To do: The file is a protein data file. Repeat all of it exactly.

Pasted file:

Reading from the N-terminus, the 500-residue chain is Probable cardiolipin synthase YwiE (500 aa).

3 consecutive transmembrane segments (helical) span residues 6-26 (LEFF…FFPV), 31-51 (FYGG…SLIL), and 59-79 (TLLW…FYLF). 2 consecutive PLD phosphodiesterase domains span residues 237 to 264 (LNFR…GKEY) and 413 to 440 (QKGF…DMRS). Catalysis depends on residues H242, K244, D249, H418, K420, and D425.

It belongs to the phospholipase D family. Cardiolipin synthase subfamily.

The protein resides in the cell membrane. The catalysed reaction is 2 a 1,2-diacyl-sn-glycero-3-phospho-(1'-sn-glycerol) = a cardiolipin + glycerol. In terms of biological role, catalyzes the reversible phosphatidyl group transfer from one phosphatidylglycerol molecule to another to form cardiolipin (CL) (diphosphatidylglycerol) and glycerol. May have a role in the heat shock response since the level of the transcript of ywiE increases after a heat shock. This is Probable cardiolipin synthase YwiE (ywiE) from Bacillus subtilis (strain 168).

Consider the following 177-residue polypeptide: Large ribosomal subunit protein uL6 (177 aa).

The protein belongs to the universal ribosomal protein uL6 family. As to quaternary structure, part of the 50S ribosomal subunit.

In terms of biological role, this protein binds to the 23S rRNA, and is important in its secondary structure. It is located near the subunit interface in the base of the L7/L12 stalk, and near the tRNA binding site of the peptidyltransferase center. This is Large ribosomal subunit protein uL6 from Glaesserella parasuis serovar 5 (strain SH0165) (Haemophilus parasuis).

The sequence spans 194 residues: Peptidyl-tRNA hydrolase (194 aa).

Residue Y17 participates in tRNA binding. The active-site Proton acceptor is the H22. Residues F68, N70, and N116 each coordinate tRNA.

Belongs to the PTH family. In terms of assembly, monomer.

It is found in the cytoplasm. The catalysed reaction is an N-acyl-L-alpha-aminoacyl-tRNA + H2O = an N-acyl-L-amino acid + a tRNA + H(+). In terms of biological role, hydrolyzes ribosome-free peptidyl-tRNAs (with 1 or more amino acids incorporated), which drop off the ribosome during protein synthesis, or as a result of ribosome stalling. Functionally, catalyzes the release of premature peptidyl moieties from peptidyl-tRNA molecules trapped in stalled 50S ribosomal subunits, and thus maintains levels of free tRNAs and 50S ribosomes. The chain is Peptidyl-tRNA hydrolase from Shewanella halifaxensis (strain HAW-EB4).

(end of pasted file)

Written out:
Reading from the N-terminus, the 500-residue chain is Probable cardiolipin synthase YwiE (500 aa).

3 consecutive transmembrane segments (helical) span residues 6-26 (LEFF…FFPV), 31-51 (FYGG…SLIL), and 59-79 (TLLW…FYLF). 2 consecutive PLD phosphodiesterase domains span residues 237 to 264 (LNFR…GKEY) and 413 to 440 (QKGF…DMRS). Catalysis depends on residues H242, K244, D249, H418, K420, and D425.

It belongs to the phospholipase D family. Cardiolipin synthase subfamily.

The protein resides in the cell membrane. The catalysed reaction is 2 a 1,2-diacyl-sn-glycero-3-phospho-(1'-sn-glycerol) = a cardiolipin + glycerol. In terms of biological role, catalyzes the reversible phosphatidyl group transfer from one phosphatidylglycerol molecule to another to form cardiolipin (CL) (diphosphatidylglycerol) and glycerol. May have a role in the heat shock response since the level of the transcript of ywiE increases after a heat shock. This is Probable cardiolipin synthase YwiE (ywiE) from Bacillus subtilis (strain 168).

Consider the following 177-residue polypeptide: Large ribosomal subunit protein uL6 (177 aa).

The protein belongs to the universal ribosomal protein uL6 family. As to quaternary structure, part of the 50S ribosomal subunit.

In terms of biological role, this protein binds to the 23S rRNA, and is important in its secondary structure. It is located near the subunit interface in the base of the L7/L12 stalk, and near the tRNA binding site of the peptidyltransferase center. This is Large ribosomal subunit protein uL6 from Glaesserella parasuis serovar 5 (strain SH0165) (Haemophilus parasuis).

The sequence spans 194 residues: Peptidyl-tRNA hydrolase (194 aa).

Residue Y17 participates in tRNA binding. The active-site Proton acceptor is the H22. Residues F68, N70, and N116 each coordinate tRNA.

Belongs to the PTH family. In terms of assembly, monomer.

It is found in the cytoplasm. The catalysed reaction is an N-acyl-L-alpha-aminoacyl-tRNA + H2O = an N-acyl-L-amino acid + a tRNA + H(+). In terms of biological role, hydrolyzes ribosome-free peptidyl-tRNAs (with 1 or more amino acids incorporated), which drop off the ribosome during protein synthesis, or as a result of ribosome stalling. Functionally, catalyzes the release of premature peptidyl moieties from peptidyl-tRNA molecules trapped in stalled 50S ribosomal subunits, and thus maintains levels of free tRNAs and 50S ribosomes. The chain is Peptidyl-tRNA hydrolase from Shewanella halifaxensis (strain HAW-EB4).